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There is a simple rule that is followed scrupulously by most U.S. commentators of every stripe on world affairs and war.

This rule allows strong criticism of the US But major official adversaries of the US, Iran, Russia and China, must never, ever be presented as better than the US in any significant way. The US may be depicted as equally bad (or better) than these enemies, but never worse.

The Rule.

  • Major Adversaries: Never better than the US
  • US (and the rest of West): Never worse than the Major Adversaries

Of course this is a recipe for demonization and war. In essence the US must be presented at worst as the lesser evil.

That is the Rule for Respectable Commentary.

Who or what is the enforcer? I have written to other writers who admit that they avoid speaking well of Major Adversaries even when it is warranted. They know that they will come under attack and their credibility will be questioned. They know that editors, ever conscious of their credibility (as they should be) and of their donors (as they should not be) will turn down the writing of one who violates The Rule for Respectable Commentary, hereafter known as The Rule.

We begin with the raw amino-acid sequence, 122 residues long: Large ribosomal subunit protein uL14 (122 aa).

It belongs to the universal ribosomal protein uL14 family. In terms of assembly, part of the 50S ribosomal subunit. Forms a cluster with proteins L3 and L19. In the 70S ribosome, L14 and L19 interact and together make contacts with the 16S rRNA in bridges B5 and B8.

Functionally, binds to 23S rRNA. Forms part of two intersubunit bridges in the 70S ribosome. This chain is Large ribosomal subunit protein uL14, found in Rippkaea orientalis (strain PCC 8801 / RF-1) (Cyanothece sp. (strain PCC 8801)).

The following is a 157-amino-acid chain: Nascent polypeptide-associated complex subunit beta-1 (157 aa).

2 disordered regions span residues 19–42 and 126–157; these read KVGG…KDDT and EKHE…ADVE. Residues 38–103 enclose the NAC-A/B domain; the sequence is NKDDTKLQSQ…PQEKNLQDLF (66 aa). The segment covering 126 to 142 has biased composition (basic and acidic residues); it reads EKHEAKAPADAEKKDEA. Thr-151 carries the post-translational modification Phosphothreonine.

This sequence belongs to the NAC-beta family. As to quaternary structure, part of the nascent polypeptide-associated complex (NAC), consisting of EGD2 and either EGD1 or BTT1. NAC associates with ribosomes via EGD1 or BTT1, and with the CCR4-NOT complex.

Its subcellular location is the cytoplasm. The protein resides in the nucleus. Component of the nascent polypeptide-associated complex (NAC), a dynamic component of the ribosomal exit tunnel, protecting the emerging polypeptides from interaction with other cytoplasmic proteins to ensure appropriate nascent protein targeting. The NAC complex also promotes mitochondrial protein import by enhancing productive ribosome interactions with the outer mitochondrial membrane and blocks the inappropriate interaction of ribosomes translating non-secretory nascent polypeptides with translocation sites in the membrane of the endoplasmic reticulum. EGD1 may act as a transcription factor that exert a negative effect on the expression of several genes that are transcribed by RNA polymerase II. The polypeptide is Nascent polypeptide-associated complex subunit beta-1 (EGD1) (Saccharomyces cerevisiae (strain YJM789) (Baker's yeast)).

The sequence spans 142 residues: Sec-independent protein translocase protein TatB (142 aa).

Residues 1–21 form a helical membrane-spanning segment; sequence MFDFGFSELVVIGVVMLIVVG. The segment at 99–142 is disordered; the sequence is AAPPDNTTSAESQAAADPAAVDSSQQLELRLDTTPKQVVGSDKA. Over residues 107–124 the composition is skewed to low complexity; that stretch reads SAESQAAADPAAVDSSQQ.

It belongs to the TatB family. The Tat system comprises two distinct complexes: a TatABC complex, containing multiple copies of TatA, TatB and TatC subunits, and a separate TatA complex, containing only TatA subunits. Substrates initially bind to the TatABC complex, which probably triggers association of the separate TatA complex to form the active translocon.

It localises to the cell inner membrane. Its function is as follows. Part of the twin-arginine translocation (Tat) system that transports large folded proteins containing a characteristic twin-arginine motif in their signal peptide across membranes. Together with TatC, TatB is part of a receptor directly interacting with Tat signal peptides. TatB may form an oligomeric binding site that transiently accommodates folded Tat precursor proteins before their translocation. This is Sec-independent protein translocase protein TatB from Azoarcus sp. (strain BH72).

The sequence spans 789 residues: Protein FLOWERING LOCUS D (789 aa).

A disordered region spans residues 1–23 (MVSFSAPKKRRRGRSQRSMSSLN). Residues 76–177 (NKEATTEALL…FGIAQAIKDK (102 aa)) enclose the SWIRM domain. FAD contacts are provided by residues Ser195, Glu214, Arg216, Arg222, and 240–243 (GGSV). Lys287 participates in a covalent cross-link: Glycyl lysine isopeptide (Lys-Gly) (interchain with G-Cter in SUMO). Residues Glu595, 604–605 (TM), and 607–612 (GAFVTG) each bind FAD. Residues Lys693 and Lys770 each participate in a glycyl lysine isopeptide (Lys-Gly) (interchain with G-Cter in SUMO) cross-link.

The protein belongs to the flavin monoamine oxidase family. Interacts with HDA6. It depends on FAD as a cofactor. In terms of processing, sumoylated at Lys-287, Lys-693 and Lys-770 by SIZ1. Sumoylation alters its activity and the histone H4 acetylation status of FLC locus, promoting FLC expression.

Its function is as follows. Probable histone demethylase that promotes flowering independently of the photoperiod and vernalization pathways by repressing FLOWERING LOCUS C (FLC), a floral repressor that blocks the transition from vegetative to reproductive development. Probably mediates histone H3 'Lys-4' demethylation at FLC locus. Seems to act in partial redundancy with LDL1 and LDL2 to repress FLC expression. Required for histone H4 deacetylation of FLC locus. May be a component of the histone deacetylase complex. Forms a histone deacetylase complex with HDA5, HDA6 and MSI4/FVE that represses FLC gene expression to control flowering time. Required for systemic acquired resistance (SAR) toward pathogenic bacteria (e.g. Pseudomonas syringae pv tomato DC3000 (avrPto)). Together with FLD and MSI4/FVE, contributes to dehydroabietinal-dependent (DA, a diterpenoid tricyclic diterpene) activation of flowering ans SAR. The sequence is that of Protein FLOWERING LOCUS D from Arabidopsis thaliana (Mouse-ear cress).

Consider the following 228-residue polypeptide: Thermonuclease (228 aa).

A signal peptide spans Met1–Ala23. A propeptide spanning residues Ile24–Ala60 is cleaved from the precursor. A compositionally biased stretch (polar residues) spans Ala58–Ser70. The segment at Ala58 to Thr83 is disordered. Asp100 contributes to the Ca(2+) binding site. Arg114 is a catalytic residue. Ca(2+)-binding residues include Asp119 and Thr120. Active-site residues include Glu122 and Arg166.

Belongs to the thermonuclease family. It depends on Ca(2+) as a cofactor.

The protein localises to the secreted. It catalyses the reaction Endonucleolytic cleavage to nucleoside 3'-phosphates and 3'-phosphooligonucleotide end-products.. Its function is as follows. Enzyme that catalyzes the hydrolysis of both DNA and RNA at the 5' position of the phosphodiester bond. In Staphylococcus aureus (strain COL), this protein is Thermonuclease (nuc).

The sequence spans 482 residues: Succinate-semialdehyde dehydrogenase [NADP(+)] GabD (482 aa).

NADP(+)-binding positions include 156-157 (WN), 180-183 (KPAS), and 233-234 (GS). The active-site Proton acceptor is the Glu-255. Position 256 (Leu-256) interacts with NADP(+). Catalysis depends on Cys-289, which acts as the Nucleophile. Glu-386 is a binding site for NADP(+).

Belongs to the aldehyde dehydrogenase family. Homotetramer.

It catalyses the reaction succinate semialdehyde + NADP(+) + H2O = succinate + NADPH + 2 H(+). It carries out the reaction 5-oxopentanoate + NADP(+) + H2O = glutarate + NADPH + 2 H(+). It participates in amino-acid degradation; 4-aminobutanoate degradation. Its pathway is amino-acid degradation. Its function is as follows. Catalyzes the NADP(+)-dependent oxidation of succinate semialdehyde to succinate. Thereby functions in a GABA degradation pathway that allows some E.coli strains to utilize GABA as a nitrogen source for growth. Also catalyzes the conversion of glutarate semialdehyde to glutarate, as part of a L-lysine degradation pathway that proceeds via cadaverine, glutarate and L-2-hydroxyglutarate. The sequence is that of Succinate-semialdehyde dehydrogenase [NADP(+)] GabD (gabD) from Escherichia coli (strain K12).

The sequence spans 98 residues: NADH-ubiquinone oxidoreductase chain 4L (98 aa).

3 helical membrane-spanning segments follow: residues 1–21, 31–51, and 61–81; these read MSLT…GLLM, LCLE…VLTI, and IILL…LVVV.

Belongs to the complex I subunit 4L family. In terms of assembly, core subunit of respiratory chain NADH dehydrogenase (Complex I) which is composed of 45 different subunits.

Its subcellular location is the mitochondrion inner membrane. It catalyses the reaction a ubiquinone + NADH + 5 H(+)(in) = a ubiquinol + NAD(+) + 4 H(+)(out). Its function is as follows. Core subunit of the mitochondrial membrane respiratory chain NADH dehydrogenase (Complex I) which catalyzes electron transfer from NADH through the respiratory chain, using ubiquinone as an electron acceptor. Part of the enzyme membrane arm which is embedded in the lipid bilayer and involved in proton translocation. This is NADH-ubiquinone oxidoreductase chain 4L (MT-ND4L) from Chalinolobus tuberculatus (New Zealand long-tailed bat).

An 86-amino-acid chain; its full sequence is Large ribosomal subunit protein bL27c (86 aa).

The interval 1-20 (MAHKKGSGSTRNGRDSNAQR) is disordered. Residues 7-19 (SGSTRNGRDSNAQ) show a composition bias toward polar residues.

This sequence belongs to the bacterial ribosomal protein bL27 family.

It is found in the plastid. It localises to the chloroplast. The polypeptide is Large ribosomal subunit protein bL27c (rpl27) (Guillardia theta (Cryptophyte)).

So it is censorship that enforces The Rule, but largely self-censorship of the very kind which runs rampant in the Main Stream Media and which is so often bemoaned in the alternative press. "We have met the enemy and they are us."

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In recent media appearances, ex-chief of the CIA’s bin Laden unit, Michael Scheuer, came out strongly against the latest American military campaign in Iraq. Echoing past criticisms, thoroughly voiced in his books Through Our Enemies Eyes, Marching Toward Hell, and Imperial Hubris, Scheuer offers a case against the new Iraq intervention based on his 20+ years of experience as a US intelligence officer, as well as an intimate and detailed knowledge of Islamic extremism.